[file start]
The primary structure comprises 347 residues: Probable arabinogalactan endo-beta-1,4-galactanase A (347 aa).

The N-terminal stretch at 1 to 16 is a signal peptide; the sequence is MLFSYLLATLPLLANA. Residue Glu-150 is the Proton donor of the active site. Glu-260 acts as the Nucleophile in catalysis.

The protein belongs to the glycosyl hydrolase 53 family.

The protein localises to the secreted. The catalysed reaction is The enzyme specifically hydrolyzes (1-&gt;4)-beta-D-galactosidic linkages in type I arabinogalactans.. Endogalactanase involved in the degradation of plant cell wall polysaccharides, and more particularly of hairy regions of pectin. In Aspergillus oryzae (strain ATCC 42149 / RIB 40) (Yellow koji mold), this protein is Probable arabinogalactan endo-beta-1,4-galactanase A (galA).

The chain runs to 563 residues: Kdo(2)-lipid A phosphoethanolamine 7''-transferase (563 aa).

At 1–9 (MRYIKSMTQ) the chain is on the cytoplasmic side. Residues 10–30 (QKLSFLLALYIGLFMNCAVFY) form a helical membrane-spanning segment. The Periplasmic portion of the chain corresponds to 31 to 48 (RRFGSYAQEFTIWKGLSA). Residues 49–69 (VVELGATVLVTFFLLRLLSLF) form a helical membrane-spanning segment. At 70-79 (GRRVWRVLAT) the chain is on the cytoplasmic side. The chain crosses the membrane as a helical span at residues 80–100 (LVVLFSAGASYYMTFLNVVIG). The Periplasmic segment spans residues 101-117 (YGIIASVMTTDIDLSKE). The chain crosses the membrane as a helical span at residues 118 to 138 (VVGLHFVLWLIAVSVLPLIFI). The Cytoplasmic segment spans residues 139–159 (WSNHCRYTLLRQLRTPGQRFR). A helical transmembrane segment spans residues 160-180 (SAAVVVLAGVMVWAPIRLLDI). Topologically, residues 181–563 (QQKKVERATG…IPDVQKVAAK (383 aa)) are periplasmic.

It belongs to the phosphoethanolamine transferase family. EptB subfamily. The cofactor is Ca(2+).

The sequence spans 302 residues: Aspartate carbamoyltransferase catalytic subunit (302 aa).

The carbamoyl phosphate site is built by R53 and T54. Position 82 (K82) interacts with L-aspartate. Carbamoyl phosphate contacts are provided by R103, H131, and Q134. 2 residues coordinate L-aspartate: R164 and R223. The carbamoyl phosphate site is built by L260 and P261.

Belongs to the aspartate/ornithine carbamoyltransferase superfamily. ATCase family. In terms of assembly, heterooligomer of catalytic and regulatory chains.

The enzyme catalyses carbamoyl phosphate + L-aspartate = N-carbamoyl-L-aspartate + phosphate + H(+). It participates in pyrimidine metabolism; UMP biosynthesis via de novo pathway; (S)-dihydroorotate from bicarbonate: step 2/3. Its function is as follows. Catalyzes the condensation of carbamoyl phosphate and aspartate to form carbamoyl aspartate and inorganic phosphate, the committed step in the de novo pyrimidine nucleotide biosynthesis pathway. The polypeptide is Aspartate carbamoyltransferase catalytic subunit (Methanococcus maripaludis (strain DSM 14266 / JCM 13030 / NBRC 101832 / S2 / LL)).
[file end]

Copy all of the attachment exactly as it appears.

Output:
The primary structure comprises 347 residues: Probable arabinogalactan endo-beta-1,4-galactanase A (347 aa).

The N-terminal stretch at 1 to 16 is a signal peptide; the sequence is MLFSYLLATLPLLANA. Residue Glu-150 is the Proton donor of the active site. Glu-260 acts as the Nucleophile in catalysis.

The protein belongs to the glycosyl hydrolase 53 family.

The protein localises to the secreted. The catalysed reaction is The enzyme specifically hydrolyzes (1-&gt;4)-beta-D-galactosidic linkages in type I arabinogalactans.. Endogalactanase involved in the degradation of plant cell wall polysaccharides, and more particularly of hairy regions of pectin. In Aspergillus oryzae (strain ATCC 42149 / RIB 40) (Yellow koji mold), this protein is Probable arabinogalactan endo-beta-1,4-galactanase A (galA).

The chain runs to 563 residues: Kdo(2)-lipid A phosphoethanolamine 7''-transferase (563 aa).

At 1–9 (MRYIKSMTQ) the chain is on the cytoplasmic side. Residues 10–30 (QKLSFLLALYIGLFMNCAVFY) form a helical membrane-spanning segment. The Periplasmic portion of the chain corresponds to 31 to 48 (RRFGSYAQEFTIWKGLSA). Residues 49–69 (VVELGATVLVTFFLLRLLSLF) form a helical membrane-spanning segment. At 70-79 (GRRVWRVLAT) the chain is on the cytoplasmic side. The chain crosses the membrane as a helical span at residues 80–100 (LVVLFSAGASYYMTFLNVVIG). The Periplasmic segment spans residues 101-117 (YGIIASVMTTDIDLSKE). The chain crosses the membrane as a helical span at residues 118 to 138 (VVGLHFVLWLIAVSVLPLIFI). The Cytoplasmic segment spans residues 139–159 (WSNHCRYTLLRQLRTPGQRFR). A helical transmembrane segment spans residues 160-180 (SAAVVVLAGVMVWAPIRLLDI). Topologically, residues 181–563 (QQKKVERATG…IPDVQKVAAK (383 aa)) are periplasmic.

It belongs to the phosphoethanolamine transferase family. EptB subfamily. The cofactor is Ca(2+).

The sequence spans 302 residues: Aspartate carbamoyltransferase catalytic subunit (302 aa).

The carbamoyl phosphate site is built by R53 and T54. Position 82 (K82) interacts with L-aspartate. Carbamoyl phosphate contacts are provided by R103, H131, and Q134. 2 residues coordinate L-aspartate: R164 and R223. The carbamoyl phosphate site is built by L260 and P261.

Belongs to the aspartate/ornithine carbamoyltransferase superfamily. ATCase family. In terms of assembly, heterooligomer of catalytic and regulatory chains.

The enzyme catalyses carbamoyl phosphate + L-aspartate = N-carbamoyl-L-aspartate + phosphate + H(+). It participates in pyrimidine metabolism; UMP biosynthesis via de novo pathway; (S)-dihydroorotate from bicarbonate: step 2/3. Its function is as follows. Catalyzes the condensation of carbamoyl phosphate and aspartate to form carbamoyl aspartate and inorganic phosphate, the committed step in the de novo pyrimidine nucleotide biosynthesis pathway. The polypeptide is Aspartate carbamoyltransferase catalytic subunit (Methanococcus maripaludis (strain DSM 14266 / JCM 13030 / NBRC 101832 / S2 / LL)).